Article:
Divine order or otherwise, you don’t need a tinfoil hat to know the recent co-ordinated assaults on Judeo-Christian culture and history are deliberate.
For example, without the resources of fellow travellers, is it plausible that 3700 people who, according to the last census, are neither male nor female could command such attention as to ensure the proliferation of gender-neutral toilets and the teaching of controversial gender theories in schools? Or that just 47,000 couples living in same-sex relationships could monopolise public debate on “marriage equality”?
Veteran English family care activist Erin Pizzey teaches: “Family life was and always will be the foundation of any civilisation. Destroy the family and you destroy the country.” Since the 1960s, she has watched neo-Marxists, radical feminists and their sympathisers push for “a new utopia that depended upon destroying family life”. Women and their children were idealised and typical gender roles rejected. “Fathers were considered dispensable.”
Then came the pill, the normalisation of promiscuity and easy divorce and, unsurprisingly, a decline in traditional marriage. Today one-third of Australian children are born out of wedlock and 16 per cent live in single-parent families, 85 per cent of which are fatherless. Poverty and crime have followed.
Same-sex marriage is the latest battleground for defenders of traditional marriage and family. Proponents have turned this into a mainstream debate about discrimination and equality under the law. They employ the Marxist technique of “repressive tolerance”, which often involves violent opposition to contrary views.
Weak politicians succumb to this pressure.
Take Catholic Ireland, where already religious protections are being eroded. Or Canada, where the wrong use of gender pronouns is illegal. In California, an innocent six-year-old was called to the principal’s office for referring to a classmate by the name she knew him last year. Shortly California will follow Canada in criminalising free speech. It’s this slippery slope that alarms many otherwise same-sex marriage supporters.
In today’s culture wars, colour is important, so Stanford University is offering a class called White Identity Politics, where students can “survey the field of whiteness studies” and discuss the “possibilities of … abolishing whiteness”. Their belief is that “if other white people would, like them, stop identifying politically as white, it would help end inequalities”.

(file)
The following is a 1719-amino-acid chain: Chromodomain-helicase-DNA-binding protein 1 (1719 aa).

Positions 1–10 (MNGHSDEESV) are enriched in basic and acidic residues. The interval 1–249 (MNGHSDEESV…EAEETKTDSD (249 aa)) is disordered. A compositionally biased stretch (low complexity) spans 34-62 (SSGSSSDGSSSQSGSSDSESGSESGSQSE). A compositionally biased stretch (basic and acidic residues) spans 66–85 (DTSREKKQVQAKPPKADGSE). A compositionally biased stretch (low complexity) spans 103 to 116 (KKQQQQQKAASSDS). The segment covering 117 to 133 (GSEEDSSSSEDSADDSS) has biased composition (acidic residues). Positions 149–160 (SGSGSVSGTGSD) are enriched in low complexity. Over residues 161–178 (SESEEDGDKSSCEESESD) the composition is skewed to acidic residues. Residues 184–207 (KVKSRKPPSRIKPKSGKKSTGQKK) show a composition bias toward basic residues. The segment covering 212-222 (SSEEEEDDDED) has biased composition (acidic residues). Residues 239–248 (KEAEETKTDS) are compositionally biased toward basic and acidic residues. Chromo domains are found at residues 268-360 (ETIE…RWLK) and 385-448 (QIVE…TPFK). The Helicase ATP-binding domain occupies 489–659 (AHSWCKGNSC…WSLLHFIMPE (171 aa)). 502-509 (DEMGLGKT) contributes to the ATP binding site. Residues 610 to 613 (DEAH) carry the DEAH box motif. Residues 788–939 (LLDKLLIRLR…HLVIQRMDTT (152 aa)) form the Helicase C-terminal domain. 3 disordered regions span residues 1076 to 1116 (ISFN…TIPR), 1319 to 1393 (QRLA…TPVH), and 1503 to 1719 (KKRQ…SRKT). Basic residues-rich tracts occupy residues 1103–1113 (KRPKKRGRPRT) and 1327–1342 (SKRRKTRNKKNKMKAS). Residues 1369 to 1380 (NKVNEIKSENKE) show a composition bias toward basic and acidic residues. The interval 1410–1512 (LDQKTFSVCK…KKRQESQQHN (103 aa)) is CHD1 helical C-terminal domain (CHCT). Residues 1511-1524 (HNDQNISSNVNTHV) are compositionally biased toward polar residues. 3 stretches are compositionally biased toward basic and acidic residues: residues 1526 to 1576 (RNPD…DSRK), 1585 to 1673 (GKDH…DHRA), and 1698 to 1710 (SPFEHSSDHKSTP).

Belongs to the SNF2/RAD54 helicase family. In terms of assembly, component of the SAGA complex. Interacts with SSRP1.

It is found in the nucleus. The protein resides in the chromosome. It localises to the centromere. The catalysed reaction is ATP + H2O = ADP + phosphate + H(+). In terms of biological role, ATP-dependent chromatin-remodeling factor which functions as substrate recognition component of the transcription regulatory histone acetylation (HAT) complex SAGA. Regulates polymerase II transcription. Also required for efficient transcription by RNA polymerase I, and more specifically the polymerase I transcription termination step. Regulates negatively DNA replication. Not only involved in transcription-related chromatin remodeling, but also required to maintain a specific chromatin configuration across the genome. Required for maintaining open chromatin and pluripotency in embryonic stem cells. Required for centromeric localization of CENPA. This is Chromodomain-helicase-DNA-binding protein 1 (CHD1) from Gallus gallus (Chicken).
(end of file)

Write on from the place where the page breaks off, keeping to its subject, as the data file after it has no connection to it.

If colour is a cause for division, so too is our past. But as the chancellor of Oxford University warns: “Our history is not a blank page on which we can write our own version of what it should have been according to our contemporary views and prejudice.” He was referring to a student push to remove the statue of Cecil Rhodes from Oriel College following a debate about Britain’s colonial past and whether one of the country’s most revered educational establishments should distance itself from that history.
The Rhodes Must Fall in Oxford group aims to “decolonise the space, curriculum and institutional memory” of the university and says Rhodes is celebrated in an uncritical way. One of the campaigners, Ntokozo Qwabe, is a recipient of a Rhodes scholarship, but his supporters claim: “There is no clause that binds us to find ‘the good’ in Rhodes’s character, nor to sanitise the imperialist, colonial agenda he propagated.”
American political commentator Pat Buchanan writes about a similar campaign to remove from the US all statues of Confederate general Robert E. Lee. Buchanan illustrates how leadership has been captured, citing Virginia Governor Terry McAuliffe, who two years ago called statues of Lee and “Stonewall” Jackson “parts of our heritage”. After the Charlottes­ville riots, claims Buch­anan, “McAuliffe, entertaining higher ambitions, went full scallywag, demanding the statues be pulled down as flashpoints for hatred, division, and violence”.
Buchanan sees no end to these flashpoints “until America’s histories and biographies are burned and new texts written to Nazify Lee, Jackson, (Jefferson) Davis and all the rest”.
“Only then will a newly indoctrinated generation of Americans accede to this demand to tear down and destroy what their fathers cherished,” he says.